|Jun-21-08|| ||kevin86: A different kind of pun. This one was actually based on the CONTENT of the game. The song was by BADFINGER and was pretty good,actually.|
It looked like white's "gang of four" was going to win the day,but a simple king moved ended their career.
|Jun-21-08|| ||mate2900s: Thats funny the knight was hanging forever it's like he was saying take it and die !|
|Jun-21-08|| ||Peligroso Patzer: <al wazir: Would someone please demonstrate the win after 41. Kb2 ? >|
There seems to be no single forced winning line, but this is the sort of exchange-down ending that GMs know to be hopeless to try to defend. Here are some variations:
41.Kb2 Kg7 42.Bf5 Re5 43.Bc2 Rxe6 44.Ka3 [44.Bxa4 Kxg6–+] 44...Re2 45.Bf5 Rf2 46.Bd7 Rf4 47.Be8 [47.Bxa4 Rxa4+ 48.Kxa4 f5 49.Kb5 f4 50.Kc4 f3 51.Kd3 c4+ 52.Ke3 c3–+] 47...f5 48.Bf7 Rb4 49.Be8 f4–+
|Jun-21-08|| ||al wazir: <Peligroso Patzer>: Thanks. I hadn't adequately appreciated 41...Kg7.|
|Jun-25-08|| ||patzer2: <1. d4 Nf6 2. c4 e6 3. Nc3 Bb4 4. Qc2 O-O 5. e4>|
Much more often played and my
personal preference is 5. a3 as in Black's win in D Ippolito vs Onischuk, 2008, White's win in Dreev vs A Moiseenko, 2008 and the draw in Carlsen vs Leko, 2008
<5...d5 6. e5 Ne4 7. a3>
The alternative is 7. Bd3
as in the draws in Radjabov vs E Alekseev, 2007
and Carlsen vs Aronian, 2004
<7...Bxc3+ 8. bxc3 c5 9. Bd3 Qa5 10. Ne2 cxd4 11. cxd5 exd5 12. f3 Nxc3 13. Nxd4 Ne4+ 14. Ke2 f5!>
This surprise appears to be a new move which leads to sharper tactics than
the previously played 14...Qc3 =, as in the drawn game A Belozerov vs Sakaev, 2003
White's position is difficult to defend, but perhaps he can navigate Black's tactical surprise and improve his survival chances with 15. e6! Nc6 (15... Qb6 16. Be3 f4 17. Rhb1 Qd6 18. Bg1 Nf6 19. Kf1 Nc6 20. Nxc6 Qxc6 21. Bc5 Re8 22. Bb5 ) 16. Nxc6 bxc6 17. e7 Nc3+ 18. Kd2! Nb5+ 19. Kd1 Re8 20. Qxc6 Qa4+
21. Kd2 Qf4+ 22. Kd1 Qa4+ 23. Kd2 =.
<15... Nc6 16. Nxc6 bxc6 17. Rhc1>
Worth a try, but perhaps not much better for White against strong play is 17. Qxc6 Rb8 18. Rhc1! (Not 18. fxe4?? fxe4 19. Bc2 Bg4#) 18... f4 19. Bxf4 Rxf4 20. fxe4 Bg4+ 21. Ke3! Rf7 22. exd5 Qd8! 23. g3 Rf3+ 24. Kd4 Qg5 .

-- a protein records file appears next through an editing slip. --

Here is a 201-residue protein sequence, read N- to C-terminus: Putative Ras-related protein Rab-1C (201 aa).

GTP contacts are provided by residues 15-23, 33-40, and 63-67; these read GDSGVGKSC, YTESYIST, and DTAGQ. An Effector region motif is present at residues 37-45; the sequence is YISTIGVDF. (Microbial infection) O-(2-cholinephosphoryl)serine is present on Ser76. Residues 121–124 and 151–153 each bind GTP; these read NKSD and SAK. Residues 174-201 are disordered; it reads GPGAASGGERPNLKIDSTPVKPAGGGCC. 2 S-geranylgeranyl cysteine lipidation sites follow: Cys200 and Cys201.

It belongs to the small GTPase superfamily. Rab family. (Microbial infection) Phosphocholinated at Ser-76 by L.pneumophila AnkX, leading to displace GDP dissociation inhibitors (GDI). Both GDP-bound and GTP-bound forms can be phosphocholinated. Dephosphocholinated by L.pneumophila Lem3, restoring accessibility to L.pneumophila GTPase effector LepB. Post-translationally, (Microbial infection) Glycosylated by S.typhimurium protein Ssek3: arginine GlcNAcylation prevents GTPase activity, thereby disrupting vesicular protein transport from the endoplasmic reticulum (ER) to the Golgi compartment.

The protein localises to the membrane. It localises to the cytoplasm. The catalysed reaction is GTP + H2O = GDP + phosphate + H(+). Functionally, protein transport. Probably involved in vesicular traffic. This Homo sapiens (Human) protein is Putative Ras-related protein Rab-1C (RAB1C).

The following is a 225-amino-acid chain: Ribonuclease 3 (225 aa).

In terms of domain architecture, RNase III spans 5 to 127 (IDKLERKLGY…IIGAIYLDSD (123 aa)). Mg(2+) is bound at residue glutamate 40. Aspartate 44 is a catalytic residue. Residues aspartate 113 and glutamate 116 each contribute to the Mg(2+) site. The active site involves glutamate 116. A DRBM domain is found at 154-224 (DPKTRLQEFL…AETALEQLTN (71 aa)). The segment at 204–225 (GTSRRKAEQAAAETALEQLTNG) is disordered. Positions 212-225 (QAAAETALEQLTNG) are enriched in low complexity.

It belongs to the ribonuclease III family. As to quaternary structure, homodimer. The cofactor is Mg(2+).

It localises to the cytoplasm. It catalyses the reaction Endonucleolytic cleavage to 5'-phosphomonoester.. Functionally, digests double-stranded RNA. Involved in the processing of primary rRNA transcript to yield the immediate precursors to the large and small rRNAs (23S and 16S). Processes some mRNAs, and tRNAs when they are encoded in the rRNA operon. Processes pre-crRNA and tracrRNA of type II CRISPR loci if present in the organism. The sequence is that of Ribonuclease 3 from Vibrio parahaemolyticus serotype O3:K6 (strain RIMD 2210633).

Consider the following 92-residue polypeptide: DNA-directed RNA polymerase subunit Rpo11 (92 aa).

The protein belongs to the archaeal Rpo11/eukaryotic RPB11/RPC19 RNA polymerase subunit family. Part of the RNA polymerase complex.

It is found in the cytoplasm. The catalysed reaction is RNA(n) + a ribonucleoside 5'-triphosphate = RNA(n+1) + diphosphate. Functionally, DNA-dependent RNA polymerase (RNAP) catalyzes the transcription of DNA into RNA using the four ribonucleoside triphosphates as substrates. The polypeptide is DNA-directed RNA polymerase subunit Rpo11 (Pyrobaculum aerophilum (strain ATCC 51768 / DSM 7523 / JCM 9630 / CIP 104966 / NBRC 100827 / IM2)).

|Jun-25-08|| ||patzer2: <17... Rb8 18. Kd1> |
Although White probably should try the pawn grab, he's not much better off after 18. Qxc6 f4 19. Bxf4 Rxf4 20.
fxe4 Bg4+ 21. Ke3 Rf7 22. exd5 Qd8! 23. g3 Rf3+ 24. Kd4 Qg5 .
<18...Rd8 19. Bd4 Be6 20. Rab1 Rxb1 21. Rxb1 c5 22. Rb5>
Putting up more resistance, but likely still losing to strong play is 22. fxe4 dxe4 23. Qxc5 Qa4+ 24. Bc2 Rxd4+ 25. Ke1 Qd7 26. Rb8+ Kf7 27. Rf8+ Kg6 28. Qc3 h6 29. g4 fxg4 30. Rf4 Qd5 31. Qe3 Bf5 32. e6 Qa5+ 33. Kf1 Rc4 34. e7 Qe5 35. Bd3 Rc1+ 36. Kg2 Qxe7 37. Rxe4 Qb7 38. Kg3 Qc7+ 39. Rf4 Rc5 40. Kg2 Qc6+ 41. Be4 Bxe4+ 42. Qxe4+ Qxe4+ 43. Rxe4 Kf5 .
<22... Qxa3 23. Bb2 Qa2 24. Be2
This is OK. However, stronger is 24... d4! 25. fxe4 d3 26. Bxd3 fxe4 .
<25. fxe4 Bxb5 26. Bxb5 Rb8 27. Bc6 Qxb2>
Also winning is 27... dxe4! 28. Kc1 Qe6 29. Ba4 Kh8 30. Qe2 Qa2 31. Bd1
a5 32. Qd2 a4 33. Qc3 h6 .
<28. Bxd5+ Kh8 29. Qxb2 Rxb2 30. exf5 Rb4 31. Kc2 Rd4 32. Bf7 Re4 33. e6 h5 34. Bxh5>
Putting up more resistance but still insufficient for white is 34. Kd3 Re5 35. Kc4 a6 36. h4 Kh7 37. g3 Kh8 38. Bxh5 Kg8 39. Bf7+ Kf8 40. g4 Re4+ 41. Kxc5 a5 42. g5 a4 .
<34... Kg8 35. g4>
Also losing for White is 35. Kc3 Kf8
36. Bd1 a5 37. g3 a4 .
<35... Kf8 36. g5 Ke7 37. h3 a5 38. Bg4 a4 39. f6+ gxf6 40. g6 Kf8> 0-1
White resigns in lieu of such possibilities as 41. Kb2 Kg7
42. Bf5 Re5 43. Bg4 f5 44. Bd1 f4 45. Bxa4 f3 46. Bb5 Rxe6 47. Kc3 Kxg6 48. Kd2 f2 49. Be2 Kg5 50. Bf1 Kh4 51. Bc4 Re1 .